Painted by Gilbert Stuart Newton
With thanks to Laura Irwin and Judith Curthoys for hunting it down in the Christ Church storeroom and sending the photograph. The picture, as you can see, is in good condition, but as it is no longer on display, its frame has not been as well looked after.
St Peter’s Church has photographs of every rector since the late nineteenth century. All Saints’ Church, like St Mary’s, has no photo of any former rector; but we have recently unearthed a copy of a painting of a pre-photography priest. He deserves a mention for this reason alone.
Charles Henry Hall, was born in 1763, the son of an Essex clergyman. Sent to Westminster School in 1775, he went up to Christ Church, Oxford in 1779. Winning both Latin and English prizes, he gained his BA in 1783, and then stayed at the college as a Tutor.
He delivered the Bampton Lectures in 1798, a prestigious series at Oxford that continues to this day, each year’s offering being published; his subject was the ‘fulness of time’. I have read them: his style is easy and pleasant, his theme wide-ranging, but the level of argument does now seem remarkably dull; he wins his point largely because he says he does.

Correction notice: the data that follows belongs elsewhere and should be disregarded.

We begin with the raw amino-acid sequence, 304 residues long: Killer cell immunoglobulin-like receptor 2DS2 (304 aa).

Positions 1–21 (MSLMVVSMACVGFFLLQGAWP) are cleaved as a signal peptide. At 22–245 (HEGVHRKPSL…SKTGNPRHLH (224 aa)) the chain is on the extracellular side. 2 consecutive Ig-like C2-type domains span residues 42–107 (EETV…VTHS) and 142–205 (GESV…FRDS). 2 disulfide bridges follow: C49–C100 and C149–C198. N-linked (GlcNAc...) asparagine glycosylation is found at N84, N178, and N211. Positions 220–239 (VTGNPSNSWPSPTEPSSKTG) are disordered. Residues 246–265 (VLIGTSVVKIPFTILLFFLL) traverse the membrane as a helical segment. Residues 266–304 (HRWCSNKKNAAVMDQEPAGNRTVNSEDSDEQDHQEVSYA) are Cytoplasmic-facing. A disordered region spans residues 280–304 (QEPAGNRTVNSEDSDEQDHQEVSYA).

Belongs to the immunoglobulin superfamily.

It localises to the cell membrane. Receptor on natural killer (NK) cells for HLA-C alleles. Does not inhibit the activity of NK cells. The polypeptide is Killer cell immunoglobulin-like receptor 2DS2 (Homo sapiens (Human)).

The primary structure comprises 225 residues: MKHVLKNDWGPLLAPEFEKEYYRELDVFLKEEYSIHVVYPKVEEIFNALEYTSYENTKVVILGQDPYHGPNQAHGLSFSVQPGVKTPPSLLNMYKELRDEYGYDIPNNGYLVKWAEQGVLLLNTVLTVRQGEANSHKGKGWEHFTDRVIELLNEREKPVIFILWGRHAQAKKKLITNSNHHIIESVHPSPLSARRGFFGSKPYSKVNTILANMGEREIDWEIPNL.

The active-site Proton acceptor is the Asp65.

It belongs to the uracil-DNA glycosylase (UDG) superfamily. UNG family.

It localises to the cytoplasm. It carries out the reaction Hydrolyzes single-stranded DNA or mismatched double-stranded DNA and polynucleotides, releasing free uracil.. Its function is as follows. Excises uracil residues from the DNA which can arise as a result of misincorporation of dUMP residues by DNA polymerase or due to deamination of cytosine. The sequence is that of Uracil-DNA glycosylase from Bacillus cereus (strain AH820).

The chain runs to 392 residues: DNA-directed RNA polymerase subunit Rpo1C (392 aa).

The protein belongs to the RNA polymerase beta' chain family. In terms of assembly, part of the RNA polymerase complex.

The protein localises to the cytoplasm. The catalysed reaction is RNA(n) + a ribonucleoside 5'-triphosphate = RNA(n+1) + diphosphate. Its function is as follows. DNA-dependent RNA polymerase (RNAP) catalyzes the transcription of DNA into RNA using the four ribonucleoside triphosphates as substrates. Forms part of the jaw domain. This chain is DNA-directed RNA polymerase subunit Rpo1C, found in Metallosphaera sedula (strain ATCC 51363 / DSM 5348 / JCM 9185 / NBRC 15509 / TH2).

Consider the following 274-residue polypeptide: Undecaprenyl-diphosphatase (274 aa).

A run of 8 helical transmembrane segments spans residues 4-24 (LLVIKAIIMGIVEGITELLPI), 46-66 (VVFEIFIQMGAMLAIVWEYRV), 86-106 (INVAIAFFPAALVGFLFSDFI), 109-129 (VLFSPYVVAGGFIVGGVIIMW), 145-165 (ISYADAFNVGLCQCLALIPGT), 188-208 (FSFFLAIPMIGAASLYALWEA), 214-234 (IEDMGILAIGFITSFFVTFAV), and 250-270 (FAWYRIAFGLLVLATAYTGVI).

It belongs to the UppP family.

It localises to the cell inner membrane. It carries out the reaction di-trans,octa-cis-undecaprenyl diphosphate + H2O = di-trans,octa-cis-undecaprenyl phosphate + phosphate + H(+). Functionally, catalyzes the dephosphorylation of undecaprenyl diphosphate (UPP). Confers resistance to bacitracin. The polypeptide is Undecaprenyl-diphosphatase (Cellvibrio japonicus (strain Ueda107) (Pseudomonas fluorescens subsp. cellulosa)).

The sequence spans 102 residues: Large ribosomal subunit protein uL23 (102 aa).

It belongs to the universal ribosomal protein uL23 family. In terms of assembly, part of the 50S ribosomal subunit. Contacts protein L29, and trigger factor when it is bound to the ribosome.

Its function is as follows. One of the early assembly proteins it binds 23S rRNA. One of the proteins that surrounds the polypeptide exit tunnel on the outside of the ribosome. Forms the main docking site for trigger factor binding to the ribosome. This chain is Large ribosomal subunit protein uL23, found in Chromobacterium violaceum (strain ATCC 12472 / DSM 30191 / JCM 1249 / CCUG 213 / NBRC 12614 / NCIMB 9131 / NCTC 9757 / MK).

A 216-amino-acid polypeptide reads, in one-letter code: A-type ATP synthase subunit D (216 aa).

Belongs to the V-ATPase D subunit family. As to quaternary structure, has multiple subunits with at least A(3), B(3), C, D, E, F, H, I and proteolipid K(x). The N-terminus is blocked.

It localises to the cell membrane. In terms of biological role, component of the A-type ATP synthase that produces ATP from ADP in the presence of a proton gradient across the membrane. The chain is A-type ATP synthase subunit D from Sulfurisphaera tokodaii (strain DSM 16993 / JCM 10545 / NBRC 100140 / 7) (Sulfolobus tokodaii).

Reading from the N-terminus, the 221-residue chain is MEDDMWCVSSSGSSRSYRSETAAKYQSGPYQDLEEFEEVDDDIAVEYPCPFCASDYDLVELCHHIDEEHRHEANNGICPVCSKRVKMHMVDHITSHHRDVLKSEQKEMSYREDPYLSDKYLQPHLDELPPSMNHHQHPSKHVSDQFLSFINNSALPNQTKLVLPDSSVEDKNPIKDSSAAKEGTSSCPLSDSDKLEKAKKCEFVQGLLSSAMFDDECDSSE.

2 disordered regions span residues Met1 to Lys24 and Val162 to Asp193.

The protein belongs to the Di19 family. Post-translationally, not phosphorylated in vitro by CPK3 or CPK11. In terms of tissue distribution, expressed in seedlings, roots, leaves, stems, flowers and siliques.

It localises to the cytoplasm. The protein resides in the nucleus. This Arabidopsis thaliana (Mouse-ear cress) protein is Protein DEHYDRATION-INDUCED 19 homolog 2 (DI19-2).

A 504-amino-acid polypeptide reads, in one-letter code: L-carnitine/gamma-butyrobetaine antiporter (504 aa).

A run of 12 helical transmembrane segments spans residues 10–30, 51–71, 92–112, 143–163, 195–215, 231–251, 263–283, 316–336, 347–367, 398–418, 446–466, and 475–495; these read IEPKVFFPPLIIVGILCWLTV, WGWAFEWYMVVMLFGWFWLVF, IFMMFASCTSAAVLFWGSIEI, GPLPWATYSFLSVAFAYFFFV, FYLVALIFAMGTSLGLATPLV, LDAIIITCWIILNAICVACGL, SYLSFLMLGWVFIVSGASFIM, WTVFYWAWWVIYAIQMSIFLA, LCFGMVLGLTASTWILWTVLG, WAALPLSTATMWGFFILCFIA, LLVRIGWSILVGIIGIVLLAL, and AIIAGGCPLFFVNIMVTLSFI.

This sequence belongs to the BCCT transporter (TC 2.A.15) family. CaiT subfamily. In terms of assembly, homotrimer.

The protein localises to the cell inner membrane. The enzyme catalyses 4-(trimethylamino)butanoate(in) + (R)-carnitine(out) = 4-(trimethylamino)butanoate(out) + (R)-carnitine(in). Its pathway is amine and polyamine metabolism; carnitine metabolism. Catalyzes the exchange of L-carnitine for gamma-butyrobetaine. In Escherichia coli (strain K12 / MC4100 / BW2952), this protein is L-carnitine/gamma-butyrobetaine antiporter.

He must, however, have been well regarded at the time, for in 1807 he became Regius Professor of Divinity at Oxford, until he resigned on becoming Dean of Christ Church College and Cathedral two years later. Finally, at the age of 60, he was made Dean of Durham Cathedral, but died in 1827.
In the midst of this academic life, in 1794, the year he got married (they had one son who became a noted pacifist and a Plymouth Brethren), he became Vicar of Broughton, a post he held until he took up the Durham preferment. Christ Church held the rectorship, so he really was Vicar, not Rector as the present curate is called. Thirty years as Vicar of All Saints’ Church – what service! Except (and I am sorry to disappoint you) he most probably never came here.
Possibly just once? Someone would have made a decision, and applied a signature, on an exchange of land with the Broughton Hall estate that occurred in 1795, whereby a (seemingly disused) vicarage and its land was given to the estate, in exchange for land near the church, on which – if the deed means what it seems to say – it was the estate that built the existing Old Rectory, along with the barn and the stable on the other side of the road.
The good Dr Charles already had, after all, a busy life as an academic in Oxford. He also held another (more lucrative) parish in Yorkshire, a prebendery stall in Devon, and yet another parish in Bedfordshire. He received the considerable income from each, paid for a poor curate to do the work for him, and pocketed the profit in absentia. (The land, which supplied the income, was given away by the diocese in the early twentieth century to Mr J.J. Duckworth who owned the Elslack estate.)
So we have one picture, for a vicar who wasn’t. Better than none at all.